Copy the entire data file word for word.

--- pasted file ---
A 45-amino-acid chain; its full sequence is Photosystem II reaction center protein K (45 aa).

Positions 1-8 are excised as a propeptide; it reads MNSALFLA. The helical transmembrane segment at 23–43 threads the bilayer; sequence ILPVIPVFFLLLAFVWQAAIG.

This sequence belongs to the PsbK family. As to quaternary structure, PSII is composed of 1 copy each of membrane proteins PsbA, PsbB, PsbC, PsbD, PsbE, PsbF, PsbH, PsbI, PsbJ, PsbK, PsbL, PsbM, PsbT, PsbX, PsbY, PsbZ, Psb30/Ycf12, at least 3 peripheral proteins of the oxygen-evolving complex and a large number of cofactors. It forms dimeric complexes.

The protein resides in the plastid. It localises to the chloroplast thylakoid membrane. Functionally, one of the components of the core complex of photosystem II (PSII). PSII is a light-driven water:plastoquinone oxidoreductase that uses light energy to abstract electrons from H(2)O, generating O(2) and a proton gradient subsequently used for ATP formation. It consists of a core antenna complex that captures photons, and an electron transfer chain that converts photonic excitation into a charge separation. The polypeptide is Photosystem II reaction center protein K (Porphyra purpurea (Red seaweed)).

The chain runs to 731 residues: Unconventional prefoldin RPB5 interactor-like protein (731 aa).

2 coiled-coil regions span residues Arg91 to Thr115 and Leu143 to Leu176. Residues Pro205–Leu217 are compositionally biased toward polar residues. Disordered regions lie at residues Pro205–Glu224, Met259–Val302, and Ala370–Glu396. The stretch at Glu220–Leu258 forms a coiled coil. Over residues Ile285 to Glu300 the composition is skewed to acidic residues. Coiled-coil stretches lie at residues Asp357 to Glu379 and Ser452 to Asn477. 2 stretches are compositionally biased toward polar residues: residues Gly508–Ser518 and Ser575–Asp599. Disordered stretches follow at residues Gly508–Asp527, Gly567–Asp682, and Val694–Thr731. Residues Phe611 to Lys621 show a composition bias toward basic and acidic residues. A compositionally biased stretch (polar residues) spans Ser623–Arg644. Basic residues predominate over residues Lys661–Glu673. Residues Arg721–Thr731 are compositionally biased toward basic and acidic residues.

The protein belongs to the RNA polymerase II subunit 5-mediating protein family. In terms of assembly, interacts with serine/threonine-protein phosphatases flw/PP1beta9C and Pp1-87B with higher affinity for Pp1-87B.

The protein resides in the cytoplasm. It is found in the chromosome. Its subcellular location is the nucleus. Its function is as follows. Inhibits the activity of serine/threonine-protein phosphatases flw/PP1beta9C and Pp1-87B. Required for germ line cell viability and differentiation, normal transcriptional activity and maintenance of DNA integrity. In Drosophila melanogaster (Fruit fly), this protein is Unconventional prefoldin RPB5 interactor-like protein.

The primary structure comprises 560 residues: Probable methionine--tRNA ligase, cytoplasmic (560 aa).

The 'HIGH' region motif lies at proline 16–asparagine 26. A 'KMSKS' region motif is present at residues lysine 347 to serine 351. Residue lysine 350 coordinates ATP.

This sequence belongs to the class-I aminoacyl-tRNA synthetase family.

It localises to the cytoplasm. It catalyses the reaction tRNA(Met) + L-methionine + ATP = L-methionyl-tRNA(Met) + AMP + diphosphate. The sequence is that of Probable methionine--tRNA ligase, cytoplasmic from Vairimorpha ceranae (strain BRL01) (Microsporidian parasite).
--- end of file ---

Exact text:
A 45-amino-acid chain; its full sequence is Photosystem II reaction center protein K (45 aa).

Positions 1-8 are excised as a propeptide; it reads MNSALFLA. The helical transmembrane segment at 23–43 threads the bilayer; sequence ILPVIPVFFLLLAFVWQAAIG.

This sequence belongs to the PsbK family. As to quaternary structure, PSII is composed of 1 copy each of membrane proteins PsbA, PsbB, PsbC, PsbD, PsbE, PsbF, PsbH, PsbI, PsbJ, PsbK, PsbL, PsbM, PsbT, PsbX, PsbY, PsbZ, Psb30/Ycf12, at least 3 peripheral proteins of the oxygen-evolving complex and a large number of cofactors. It forms dimeric complexes.

The protein resides in the plastid. It localises to the chloroplast thylakoid membrane. Functionally, one of the components of the core complex of photosystem II (PSII). PSII is a light-driven water:plastoquinone oxidoreductase that uses light energy to abstract electrons from H(2)O, generating O(2) and a proton gradient subsequently used for ATP formation. It consists of a core antenna complex that captures photons, and an electron transfer chain that converts photonic excitation into a charge separation. The polypeptide is Photosystem II reaction center protein K (Porphyra purpurea (Red seaweed)).

The chain runs to 731 residues: Unconventional prefoldin RPB5 interactor-like protein (731 aa).

2 coiled-coil regions span residues Arg91 to Thr115 and Leu143 to Leu176. Residues Pro205–Leu217 are compositionally biased toward polar residues. Disordered regions lie at residues Pro205–Glu224, Met259–Val302, and Ala370–Glu396. The stretch at Glu220–Leu258 forms a coiled coil. Over residues Ile285 to Glu300 the composition is skewed to acidic residues. Coiled-coil stretches lie at residues Asp357 to Glu379 and Ser452 to Asn477. 2 stretches are compositionally biased toward polar residues: residues Gly508–Ser518 and Ser575–Asp599. Disordered stretches follow at residues Gly508–Asp527, Gly567–Asp682, and Val694–Thr731. Residues Phe611 to Lys621 show a composition bias toward basic and acidic residues. A compositionally biased stretch (polar residues) spans Ser623–Arg644. Basic residues predominate over residues Lys661–Glu673. Residues Arg721–Thr731 are compositionally biased toward basic and acidic residues.

The protein belongs to the RNA polymerase II subunit 5-mediating protein family. In terms of assembly, interacts with serine/threonine-protein phosphatases flw/PP1beta9C and Pp1-87B with higher affinity for Pp1-87B.

The protein resides in the cytoplasm. It is found in the chromosome. Its subcellular location is the nucleus. Its function is as follows. Inhibits the activity of serine/threonine-protein phosphatases flw/PP1beta9C and Pp1-87B. Required for germ line cell viability and differentiation, normal transcriptional activity and maintenance of DNA integrity. In Drosophila melanogaster (Fruit fly), this protein is Unconventional prefoldin RPB5 interactor-like protein.

The primary structure comprises 560 residues: Probable methionine--tRNA ligase, cytoplasmic (560 aa).

The 'HIGH' region motif lies at proline 16–asparagine 26. A 'KMSKS' region motif is present at residues lysine 347 to serine 351. Residue lysine 350 coordinates ATP.

This sequence belongs to the class-I aminoacyl-tRNA synthetase family.

It localises to the cytoplasm. It catalyses the reaction tRNA(Met) + L-methionine + ATP = L-methionyl-tRNA(Met) + AMP + diphosphate. The sequence is that of Probable methionine--tRNA ligase, cytoplasmic from Vairimorpha ceranae (strain BRL01) (Microsporidian parasite).